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Want to improve your race skills? Try sim racing

Old 05-20-09, 01:38 PM
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Exclamation Want to improve your race skills? Try sim racing

Many pro drivers sim race when theres a delay on the track, down time, or just want to practice play simulation race PC games.

Titles like Sim bins gt legends, gtr2, race07, race pro, GTR evo, and my favorite Rfactor.

Whatever type of racing your into theres a mod for each game to please your needs, all you need is a wheel and your good to go. Theres even wheels you can buy with a 6spd gearbox and clutch with forcefeedback which brings as much realism as possible right into your home.

You can tune everything on your vehicle. Springs, shock comp and rebound, caster, toe, chamber, roll bars, rev limit, diff settings, gear ratios, brake bias, packer's, ride height, final drive, engine braking, downforce, you name it.

How serious is sim racing to some of these big name sponsors? Iracing.com had a offer, top selected drivers that did the best for a season got flown out and raced for VW everything paid for.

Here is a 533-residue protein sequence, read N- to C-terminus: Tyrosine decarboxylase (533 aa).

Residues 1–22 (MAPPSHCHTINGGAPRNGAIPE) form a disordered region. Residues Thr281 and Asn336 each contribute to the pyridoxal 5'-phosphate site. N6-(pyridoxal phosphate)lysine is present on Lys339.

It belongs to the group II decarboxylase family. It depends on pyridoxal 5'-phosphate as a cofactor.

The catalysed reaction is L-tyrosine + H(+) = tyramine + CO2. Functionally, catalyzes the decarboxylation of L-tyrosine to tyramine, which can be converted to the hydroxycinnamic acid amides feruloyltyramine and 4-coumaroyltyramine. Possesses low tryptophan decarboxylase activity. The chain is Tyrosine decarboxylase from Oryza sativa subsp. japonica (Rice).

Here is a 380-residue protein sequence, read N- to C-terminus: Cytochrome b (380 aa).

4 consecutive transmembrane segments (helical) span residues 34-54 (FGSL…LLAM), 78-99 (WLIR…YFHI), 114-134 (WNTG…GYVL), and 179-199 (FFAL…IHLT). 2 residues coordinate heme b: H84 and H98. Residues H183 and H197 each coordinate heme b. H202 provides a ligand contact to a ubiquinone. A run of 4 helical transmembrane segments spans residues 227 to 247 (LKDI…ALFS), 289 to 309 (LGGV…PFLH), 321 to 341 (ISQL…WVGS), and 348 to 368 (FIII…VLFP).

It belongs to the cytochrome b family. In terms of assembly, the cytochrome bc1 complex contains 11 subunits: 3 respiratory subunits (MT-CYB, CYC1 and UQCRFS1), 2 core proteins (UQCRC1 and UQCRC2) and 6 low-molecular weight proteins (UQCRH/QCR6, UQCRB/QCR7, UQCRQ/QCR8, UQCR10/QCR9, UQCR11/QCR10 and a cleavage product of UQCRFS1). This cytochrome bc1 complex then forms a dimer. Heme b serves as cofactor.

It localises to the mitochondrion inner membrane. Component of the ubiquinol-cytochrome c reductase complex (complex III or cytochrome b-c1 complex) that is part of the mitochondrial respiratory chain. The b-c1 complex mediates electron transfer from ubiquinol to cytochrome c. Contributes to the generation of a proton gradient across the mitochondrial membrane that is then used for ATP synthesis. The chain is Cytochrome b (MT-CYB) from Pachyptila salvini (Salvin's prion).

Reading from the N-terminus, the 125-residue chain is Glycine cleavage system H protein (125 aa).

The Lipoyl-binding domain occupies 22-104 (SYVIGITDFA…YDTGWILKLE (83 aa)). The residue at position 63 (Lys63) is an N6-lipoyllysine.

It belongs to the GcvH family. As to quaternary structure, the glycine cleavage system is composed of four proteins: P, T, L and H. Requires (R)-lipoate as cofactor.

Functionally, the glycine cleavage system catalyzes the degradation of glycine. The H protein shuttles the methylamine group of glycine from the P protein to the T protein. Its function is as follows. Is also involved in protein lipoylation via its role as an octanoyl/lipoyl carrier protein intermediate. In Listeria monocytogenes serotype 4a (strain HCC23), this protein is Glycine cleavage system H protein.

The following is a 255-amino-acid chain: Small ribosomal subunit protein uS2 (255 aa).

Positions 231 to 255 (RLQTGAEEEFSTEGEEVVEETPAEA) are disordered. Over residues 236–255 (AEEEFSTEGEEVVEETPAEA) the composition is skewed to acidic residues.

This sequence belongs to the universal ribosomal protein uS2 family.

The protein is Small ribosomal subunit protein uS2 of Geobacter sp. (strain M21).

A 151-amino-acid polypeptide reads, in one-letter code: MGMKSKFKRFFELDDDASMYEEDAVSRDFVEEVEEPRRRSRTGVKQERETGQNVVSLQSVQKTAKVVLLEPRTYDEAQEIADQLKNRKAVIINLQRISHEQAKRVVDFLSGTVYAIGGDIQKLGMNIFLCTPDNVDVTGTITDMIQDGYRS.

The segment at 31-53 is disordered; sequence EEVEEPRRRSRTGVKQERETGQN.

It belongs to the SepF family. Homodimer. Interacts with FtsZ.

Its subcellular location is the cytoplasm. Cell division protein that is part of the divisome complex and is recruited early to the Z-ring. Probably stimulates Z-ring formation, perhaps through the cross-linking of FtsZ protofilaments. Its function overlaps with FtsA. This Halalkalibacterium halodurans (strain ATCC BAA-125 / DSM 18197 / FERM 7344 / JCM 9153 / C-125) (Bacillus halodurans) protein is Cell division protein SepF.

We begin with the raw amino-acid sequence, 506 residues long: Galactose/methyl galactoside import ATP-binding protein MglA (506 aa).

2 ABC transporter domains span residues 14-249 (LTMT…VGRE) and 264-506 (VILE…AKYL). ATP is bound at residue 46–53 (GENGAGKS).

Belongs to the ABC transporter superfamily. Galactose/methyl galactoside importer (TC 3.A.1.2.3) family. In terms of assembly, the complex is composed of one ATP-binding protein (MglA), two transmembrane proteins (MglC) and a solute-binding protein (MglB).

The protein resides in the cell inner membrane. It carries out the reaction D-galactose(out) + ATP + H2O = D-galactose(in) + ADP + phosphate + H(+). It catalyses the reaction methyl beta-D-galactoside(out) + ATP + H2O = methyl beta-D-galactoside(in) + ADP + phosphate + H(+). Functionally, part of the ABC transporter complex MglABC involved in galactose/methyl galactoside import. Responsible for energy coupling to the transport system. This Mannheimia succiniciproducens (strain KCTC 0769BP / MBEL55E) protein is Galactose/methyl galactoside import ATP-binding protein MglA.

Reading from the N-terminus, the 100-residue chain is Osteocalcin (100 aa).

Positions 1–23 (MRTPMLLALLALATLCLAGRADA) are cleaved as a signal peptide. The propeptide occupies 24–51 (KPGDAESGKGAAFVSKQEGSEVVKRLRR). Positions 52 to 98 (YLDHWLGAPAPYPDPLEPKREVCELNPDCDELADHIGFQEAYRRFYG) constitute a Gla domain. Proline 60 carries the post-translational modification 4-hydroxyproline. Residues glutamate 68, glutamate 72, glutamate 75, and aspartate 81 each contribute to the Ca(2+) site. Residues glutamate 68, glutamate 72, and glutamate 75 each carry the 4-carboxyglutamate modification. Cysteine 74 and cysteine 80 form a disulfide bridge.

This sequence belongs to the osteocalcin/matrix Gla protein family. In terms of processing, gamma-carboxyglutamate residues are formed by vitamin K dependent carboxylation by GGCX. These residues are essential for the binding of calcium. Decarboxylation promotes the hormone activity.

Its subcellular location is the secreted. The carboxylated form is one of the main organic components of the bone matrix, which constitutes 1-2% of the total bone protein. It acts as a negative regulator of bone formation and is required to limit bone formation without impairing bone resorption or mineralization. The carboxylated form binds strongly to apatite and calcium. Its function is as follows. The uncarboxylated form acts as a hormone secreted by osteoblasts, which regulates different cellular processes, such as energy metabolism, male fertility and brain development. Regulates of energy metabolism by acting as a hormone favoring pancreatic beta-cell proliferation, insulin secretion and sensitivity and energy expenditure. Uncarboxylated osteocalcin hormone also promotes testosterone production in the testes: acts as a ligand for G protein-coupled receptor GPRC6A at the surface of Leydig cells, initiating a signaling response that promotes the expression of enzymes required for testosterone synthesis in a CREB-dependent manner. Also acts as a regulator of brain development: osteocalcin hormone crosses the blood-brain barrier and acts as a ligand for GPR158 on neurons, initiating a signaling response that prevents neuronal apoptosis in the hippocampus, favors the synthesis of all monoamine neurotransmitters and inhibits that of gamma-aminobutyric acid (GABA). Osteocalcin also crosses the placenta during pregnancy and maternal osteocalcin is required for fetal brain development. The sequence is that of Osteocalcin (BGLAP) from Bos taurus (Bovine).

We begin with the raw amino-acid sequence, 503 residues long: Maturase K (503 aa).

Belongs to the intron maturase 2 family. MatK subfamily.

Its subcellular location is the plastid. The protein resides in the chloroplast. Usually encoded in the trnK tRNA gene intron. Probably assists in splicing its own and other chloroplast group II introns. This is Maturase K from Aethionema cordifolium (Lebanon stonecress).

It's a great alternative for those who can't afford to track theyre car or would like to improve there skills.

Any track you want to race on you can theres many laser scanned tracks like leguna seca, eastern creek, and the ring

I play touring car legends and its great fun, and would like to have more people join to race with and help improve my skills.

I know I met someone that owned a rx7 on rfactor thats a member here.
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Old 05-20-09, 03:56 PM
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While I am perfectly willing to acknowledge that sims can help drivers get more familiar with a track (esp. if they have never been there) as well as provide the capability to visualize their line and timing, I really question their efficacy past a certain point.

It's a tool that can be useful, but it is not a replacement for seat time. I would argue that when used alone it fails (after a point) to develop any real skills that can be effectively transferred to the track.

At a recent HPDE I was at, one of the instructors (who knew the track *very* well) did some time on a well setup training simulator. He kept going off in the sim and mentioned later that the one thing missing was that his body (in the sim) did not feel was the car was doing and it was causing his offs. This will always be a weakness of these kinds of systems.

BTW, I have worked with groups who do research at the university level in developing simulated training environments (although this is not my formal area of expertise) and I believe that my comments are consistent with their findings. If someone has better or more recent data, I would appreciate seeing it.